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Prioritising export: NPA meets STPOA, sets timeline for service level agreement

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Determined to sustain the increase in several export cargo arising from the Nigerian Ports Authority’s (NPA) licensing of Export Processing Terminals (EPTs), Managing Director/CEO of NPA, Mohammed Bello KoKo has received executives of the Satellite Truck Park Owners Association (STPOA) at the NPA Headquarters in Marina.

The meeting which focused on placing the needed priority on export cargo in response to the national exigency of boosting exports to strengthen Nigeria’s balance of trade, also set a timeline for the strict implementation of the Service Level Agreement (SLA) governing truck management and satellite park operations to ensure adherence to best practices.

The Mohammed Bello KoKo-led management of the NPA had recently unleashed stringent measures in collaboration with the Lagos State Government that eliminated the decade-long traffic gridlock that had undermined the ease of doing business around the Lagos Ports corridor.

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Maritime

Deep Blue project as catalyst to Nigeria’s maritime development

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By Kumuyi Oluwafemi

Activities in the seas and oceans have continued to become a source of concern for the global community, as it serves as a veritable source of economic development and wealth creation, owing to the numerous resources embedded therein, thereby necessitating the need to ensure the sustainable use of these resources for nature and humanity.

Undoubtedly, the seas and oceans cater for over 80 percent of trade universally, as proven by researchers in the field of maritime studies; hence, the need for conscious efforts by humankind to preserve them for posterity.

Stakeholders across the globe are making deliberate efforts to ensure the sustainable use and harnessing of opportunities in the seas and the oceans for the use and benefits of nature and humanity.

Furthermore, research has it that resources in oceans, with an increasing interest in economic capabilities with their contribution to the global economy will double from US$1,5 trillion in 2010 to US$3 trillion by the year 2030. Upon this premise, various governments and corporate entities worldwide are making intentional efforts to utilise the investments derivable from the oceans including fisheries, aquaculture, tourism, bioprospecting, seabed mining, oil and gas, renewable energy and shipping, all culminating into the Blue Economy concept.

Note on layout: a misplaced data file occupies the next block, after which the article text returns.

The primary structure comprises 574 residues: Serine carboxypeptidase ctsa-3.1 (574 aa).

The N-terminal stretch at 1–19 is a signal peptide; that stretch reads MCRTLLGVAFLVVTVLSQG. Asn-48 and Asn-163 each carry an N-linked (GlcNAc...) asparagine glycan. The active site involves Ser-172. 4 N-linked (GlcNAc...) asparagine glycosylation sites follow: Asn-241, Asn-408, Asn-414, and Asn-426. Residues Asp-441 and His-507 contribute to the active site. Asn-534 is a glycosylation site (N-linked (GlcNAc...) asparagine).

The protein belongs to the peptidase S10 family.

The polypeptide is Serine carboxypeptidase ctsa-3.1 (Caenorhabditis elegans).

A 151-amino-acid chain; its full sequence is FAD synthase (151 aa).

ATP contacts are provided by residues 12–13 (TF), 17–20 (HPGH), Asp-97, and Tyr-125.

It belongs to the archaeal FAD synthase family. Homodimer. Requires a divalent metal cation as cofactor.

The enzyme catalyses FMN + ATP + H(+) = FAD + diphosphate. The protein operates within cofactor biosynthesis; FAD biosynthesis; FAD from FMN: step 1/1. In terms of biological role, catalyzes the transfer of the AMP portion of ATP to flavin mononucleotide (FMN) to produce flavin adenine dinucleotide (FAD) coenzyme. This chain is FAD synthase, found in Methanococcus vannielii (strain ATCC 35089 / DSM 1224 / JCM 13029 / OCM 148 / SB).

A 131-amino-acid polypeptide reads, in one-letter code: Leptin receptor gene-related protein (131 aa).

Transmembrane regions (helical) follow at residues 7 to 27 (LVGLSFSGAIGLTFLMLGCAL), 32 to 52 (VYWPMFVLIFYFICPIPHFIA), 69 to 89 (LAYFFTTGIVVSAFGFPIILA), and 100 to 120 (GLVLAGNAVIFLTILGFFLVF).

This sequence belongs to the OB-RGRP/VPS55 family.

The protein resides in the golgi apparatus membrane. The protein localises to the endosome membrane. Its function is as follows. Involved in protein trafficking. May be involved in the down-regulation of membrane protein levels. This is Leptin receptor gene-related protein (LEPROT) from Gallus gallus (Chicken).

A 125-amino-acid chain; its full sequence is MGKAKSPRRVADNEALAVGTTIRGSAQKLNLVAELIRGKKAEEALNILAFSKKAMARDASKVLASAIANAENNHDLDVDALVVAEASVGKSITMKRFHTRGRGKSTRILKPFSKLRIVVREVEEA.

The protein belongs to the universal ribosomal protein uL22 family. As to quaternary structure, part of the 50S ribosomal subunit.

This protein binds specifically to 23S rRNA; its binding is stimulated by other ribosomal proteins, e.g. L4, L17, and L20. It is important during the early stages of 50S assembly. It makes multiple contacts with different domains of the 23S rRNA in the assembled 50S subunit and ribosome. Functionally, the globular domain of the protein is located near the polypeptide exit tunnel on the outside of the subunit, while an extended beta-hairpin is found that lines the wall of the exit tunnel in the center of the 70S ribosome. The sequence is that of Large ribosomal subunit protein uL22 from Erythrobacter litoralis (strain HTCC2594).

The Blue Economy concept has reached the height of global acceptability, as it has continued to take the centre stage in global discourse, which also aligns with the United Nations Sustainable Development Goals (UNSDGs), aimed at tackling poverty, hunger, amongst others as listed in the 17 Goals.

Ultimately, the maritime sector has huge roles to play in the actualisation of the UNSDGs, as the Blue Economy mantra remains a beacon of hope to the world at large, as the oceans have remained a driver for economic development, job creation and wealth creation.

It aims to utilise sustainable use of ocean resources for development opportunities in the Exclusive Economic Zones of coastal nations globally. Researchers have described the blue economy concept as the approach of actualising long-term prosperity by a region or a country towards the citizens’ overall well-being and humanity in general.

Meanwhile, these ecosystems face several challenges ranging from over exploitation of its resources, human activities, among other issues threatening the sustainable use of the resources embedded in the seas and the oceans.

This does not exclude discussions on climate change issues, which is also a growing concern for many organisation; including the International Maritime Organisation (IMO), and its member states to grapple with to harness the full potentials of the Blue Economy.

All these have led to the drafting of integrated strategies and frameworks that will help fulfil a continental, regional and national prosperity, and wealth creation regime through the sustainable uses of the seas and the oceans. Aware of the massive opportunities in the Nigeria seas and oceans and the need to ensure a diversified economy, the Nigerian Federal Government adopted a multipronged approach to utilising the resources in the region, known as the Integrated National Security and Waterways Protection Infrastructure Project, also known as the Deep Blue Project.

The aim of this Deep Blue Project is to secure the Nigeria’s territorial waters from all forms of illegalities ranging from piracy, Illegal Unreported and Unregulated (IUU) Fishing, overfishing, among others, with the overall goal of promoting increased shipping activities, while also encouraging investors’ participation, thereby bringing in Foreign Direct Investments (FDis) to the country. Interestingly, Nigeria has a vast coastline of about 853 kilometres, in addition to about 3,000 kilometres of navigable inland waterways, which shows the enormous resources the country has; hence the need to preserve the oceans for economic development.